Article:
A top policy executive at Twitter announced policy changes at the social media giant late Thursday after the company faced its toughest allegations yet of censorship in order to protect Democratic candidates.
Vijaya Gadde, the legal, policy and trust & safety lead at the company, announced that some of the changes will include its approach to “hacked content” and how it shares links on its platform.
“All other Twitter Rules will still apply to the posting of or linking to hack materials, such as our rules against posting private information, synthetic and manipulated media, and non-consensual nudity,” she posted.
The social media giant became the story when it reportedly decided to block a story.
The New York Post on Wednesday released a bombshell report just weeks before the presidential election that purported to show emails between Hunter Biden, the son of Democratic nominee Joe Biden, and a Burisma official while his father was vice president under Barack Obama. The Ukrainian businessman thanked Hunter Biden for apparently accommodating a meeting with his father, according to the report.
Joe Biden’s detractors said the emails obtained by the Post, at the minimum, raise new questions about the former vice president's character. Joe Biden has insisted that he has played no role in his son’s business career and never spoke to his "son about his overseas business dealings.” These emails may challenge those claims.
Andrew Bates, a spokesman from the Biden campaign, said in a statement to the Wall Street Journal, that the Post "never asked the Biden campaign about the critical elements of this story. They certainly never raised that Rudy Giuliani — whose discredited conspiracy theories and alliance with figures connected to Russian intelligence have been widely reported — claimed to have such materials.”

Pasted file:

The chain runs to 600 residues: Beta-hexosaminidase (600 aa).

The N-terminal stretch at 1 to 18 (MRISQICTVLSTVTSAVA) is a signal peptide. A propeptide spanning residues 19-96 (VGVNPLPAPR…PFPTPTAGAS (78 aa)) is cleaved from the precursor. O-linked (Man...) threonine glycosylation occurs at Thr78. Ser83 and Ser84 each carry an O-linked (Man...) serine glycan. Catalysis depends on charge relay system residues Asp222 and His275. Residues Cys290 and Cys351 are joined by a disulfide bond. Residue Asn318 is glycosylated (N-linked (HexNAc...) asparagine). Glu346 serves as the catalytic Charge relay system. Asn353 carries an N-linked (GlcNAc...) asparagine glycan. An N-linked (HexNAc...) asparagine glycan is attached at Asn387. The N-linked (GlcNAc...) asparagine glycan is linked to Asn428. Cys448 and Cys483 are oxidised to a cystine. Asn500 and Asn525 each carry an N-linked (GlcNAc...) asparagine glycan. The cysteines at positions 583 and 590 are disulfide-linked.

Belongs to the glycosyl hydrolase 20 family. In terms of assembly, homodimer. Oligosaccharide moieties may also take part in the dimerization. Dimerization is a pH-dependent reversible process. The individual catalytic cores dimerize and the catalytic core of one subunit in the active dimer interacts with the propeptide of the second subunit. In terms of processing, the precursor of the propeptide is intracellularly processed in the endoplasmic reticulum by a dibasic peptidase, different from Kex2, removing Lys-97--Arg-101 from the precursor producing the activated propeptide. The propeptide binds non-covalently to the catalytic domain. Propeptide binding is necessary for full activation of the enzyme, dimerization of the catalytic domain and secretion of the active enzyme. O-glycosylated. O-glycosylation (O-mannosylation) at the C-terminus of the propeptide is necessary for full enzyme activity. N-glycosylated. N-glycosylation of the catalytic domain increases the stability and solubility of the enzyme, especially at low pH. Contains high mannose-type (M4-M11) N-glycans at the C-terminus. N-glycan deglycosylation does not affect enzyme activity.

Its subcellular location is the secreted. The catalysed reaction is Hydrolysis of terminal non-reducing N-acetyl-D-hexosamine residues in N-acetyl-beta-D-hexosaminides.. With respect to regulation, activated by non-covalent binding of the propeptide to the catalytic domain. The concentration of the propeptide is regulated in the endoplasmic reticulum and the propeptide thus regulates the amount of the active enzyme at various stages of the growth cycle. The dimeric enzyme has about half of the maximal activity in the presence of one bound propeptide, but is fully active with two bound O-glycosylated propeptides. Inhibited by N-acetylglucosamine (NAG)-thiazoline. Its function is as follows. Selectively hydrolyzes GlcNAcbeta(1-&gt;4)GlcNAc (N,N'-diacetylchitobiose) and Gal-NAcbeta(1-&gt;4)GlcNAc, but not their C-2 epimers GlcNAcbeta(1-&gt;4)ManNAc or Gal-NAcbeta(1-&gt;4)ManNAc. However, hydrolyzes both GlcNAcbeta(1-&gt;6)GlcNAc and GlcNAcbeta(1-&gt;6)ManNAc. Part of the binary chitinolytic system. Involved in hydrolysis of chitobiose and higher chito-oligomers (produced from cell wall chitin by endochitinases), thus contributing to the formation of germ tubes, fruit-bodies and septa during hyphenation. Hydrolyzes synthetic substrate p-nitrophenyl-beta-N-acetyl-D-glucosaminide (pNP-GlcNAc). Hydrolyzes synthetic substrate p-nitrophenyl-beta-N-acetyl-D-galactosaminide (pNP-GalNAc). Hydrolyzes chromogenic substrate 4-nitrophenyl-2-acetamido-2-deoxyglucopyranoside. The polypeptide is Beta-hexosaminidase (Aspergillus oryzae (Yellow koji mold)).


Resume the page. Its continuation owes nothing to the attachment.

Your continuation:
“Moreover, we have reviewed Joe Biden’s official schedules from the time and no meeting," as alleged by the paper, ever took place, Bates said.
The Post later said that Bates’ statement did not deny the meeting, and pointed to a report in Politico that said his campaign indicated that a meeting could have occurred, but in passing.
The Post followed up Wednesday with an article focused on the tech platforms’ purported “censorship.” And Thursday’s print cover of the tabloid shows a photo of Biden and his son with a big blue “CENSORED” stamp and the headline “Facebook and Twitter block Post expose on Hunter Biden files.”
Critics of Twitter point to the company's apparent willingness to allow Chinese and Iranian state media to push content across its platform and allowed countless unverified allegations about President Trump during the Robert Mueller investigation into Russian interference.
Twitter CEO Jack Dorsey addressed the controversy surrounding actions the company took on Wednesday, calling them "unacceptable."
"Our communication around our actions on the @nypost article was not great," he tweeted. "And blocking URL sharing via tweet or DM with zero context as to why we’re blocking: unacceptable."
The Senate Judiciary Committee leaders announced that they will vote on a subpoena for Dorsey to testify before the committee on Friday, Oct. 23. Sen. Josh Hawley, R-Mo., said he hoped the committee would vote to subpoena Facebook CEO Mark Zuckerberg, too.
Gadde said that Twitter will no longer remove hacked content unless it is “directly shared by hackers or those acting in concert with them.” And said the company will “label Tweets to provide context instead of blocking links from being shared on Twitter.”
She thanked those who provided the feedback and admitted that “context moderation is incredibly difficult, especially in the critical context of an election.”
Donald Trump Jr., the son of President Trump, took to Twitter on Wednesday, and called for the immediate investigation into Twitter.
“Not just because of their blatant election interference to protect Biden, but to find out if they’re censoring these NY Post stories at the behest of the Chinese Communist Party. Put Jack under oath!”
A Twitter spokesperson told Fox Business that as of now the company will continue to censor the article on Hunter Biden from being shared “as the materials in the article still violate our rules on sharing personal private information.”
But the spokesperson indicated that the approach may change in the future.
Fox News' Nick Givas, Fox Business' Hillary Vaughn and the Associated Press contributed to this report